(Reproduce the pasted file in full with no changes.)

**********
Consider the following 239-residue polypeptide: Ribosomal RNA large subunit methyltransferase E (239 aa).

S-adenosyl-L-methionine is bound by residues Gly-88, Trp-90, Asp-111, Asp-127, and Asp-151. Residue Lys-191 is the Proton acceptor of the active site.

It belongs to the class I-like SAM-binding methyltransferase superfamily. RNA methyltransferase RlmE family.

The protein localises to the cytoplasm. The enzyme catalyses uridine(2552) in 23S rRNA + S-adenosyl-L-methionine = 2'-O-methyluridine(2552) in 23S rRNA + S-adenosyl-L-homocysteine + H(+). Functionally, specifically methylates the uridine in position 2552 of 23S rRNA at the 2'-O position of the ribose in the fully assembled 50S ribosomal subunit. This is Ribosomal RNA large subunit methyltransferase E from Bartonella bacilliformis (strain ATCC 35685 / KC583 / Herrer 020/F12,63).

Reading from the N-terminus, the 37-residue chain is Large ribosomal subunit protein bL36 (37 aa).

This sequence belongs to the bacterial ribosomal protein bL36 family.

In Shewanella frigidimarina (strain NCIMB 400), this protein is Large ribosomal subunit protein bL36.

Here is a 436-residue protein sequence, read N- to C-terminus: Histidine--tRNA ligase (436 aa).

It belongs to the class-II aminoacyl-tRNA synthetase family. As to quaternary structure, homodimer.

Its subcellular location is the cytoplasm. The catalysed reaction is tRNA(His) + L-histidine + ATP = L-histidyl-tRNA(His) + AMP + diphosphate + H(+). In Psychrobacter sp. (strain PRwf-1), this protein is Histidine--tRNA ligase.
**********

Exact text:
Consider the following 239-residue polypeptide: Ribosomal RNA large subunit methyltransferase E (239 aa).

S-adenosyl-L-methionine is bound by residues Gly-88, Trp-90, Asp-111, Asp-127, and Asp-151. Residue Lys-191 is the Proton acceptor of the active site.

It belongs to the class I-like SAM-binding methyltransferase superfamily. RNA methyltransferase RlmE family.

The protein localises to the cytoplasm. The enzyme catalyses uridine(2552) in 23S rRNA + S-adenosyl-L-methionine = 2'-O-methyluridine(2552) in 23S rRNA + S-adenosyl-L-homocysteine + H(+). Functionally, specifically methylates the uridine in position 2552 of 23S rRNA at the 2'-O position of the ribose in the fully assembled 50S ribosomal subunit. This is Ribosomal RNA large subunit methyltransferase E from Bartonella bacilliformis (strain ATCC 35685 / KC583 / Herrer 020/F12,63).

Reading from the N-terminus, the 37-residue chain is Large ribosomal subunit protein bL36 (37 aa).

This sequence belongs to the bacterial ribosomal protein bL36 family.

In Shewanella frigidimarina (strain NCIMB 400), this protein is Large ribosomal subunit protein bL36.

Here is a 436-residue protein sequence, read N- to C-terminus: Histidine--tRNA ligase (436 aa).

It belongs to the class-II aminoacyl-tRNA synthetase family. As to quaternary structure, homodimer.

Its subcellular location is the cytoplasm. The catalysed reaction is tRNA(His) + L-histidine + ATP = L-histidyl-tRNA(His) + AMP + diphosphate + H(+). In Psychrobacter sp. (strain PRwf-1), this protein is Histidine--tRNA ligase.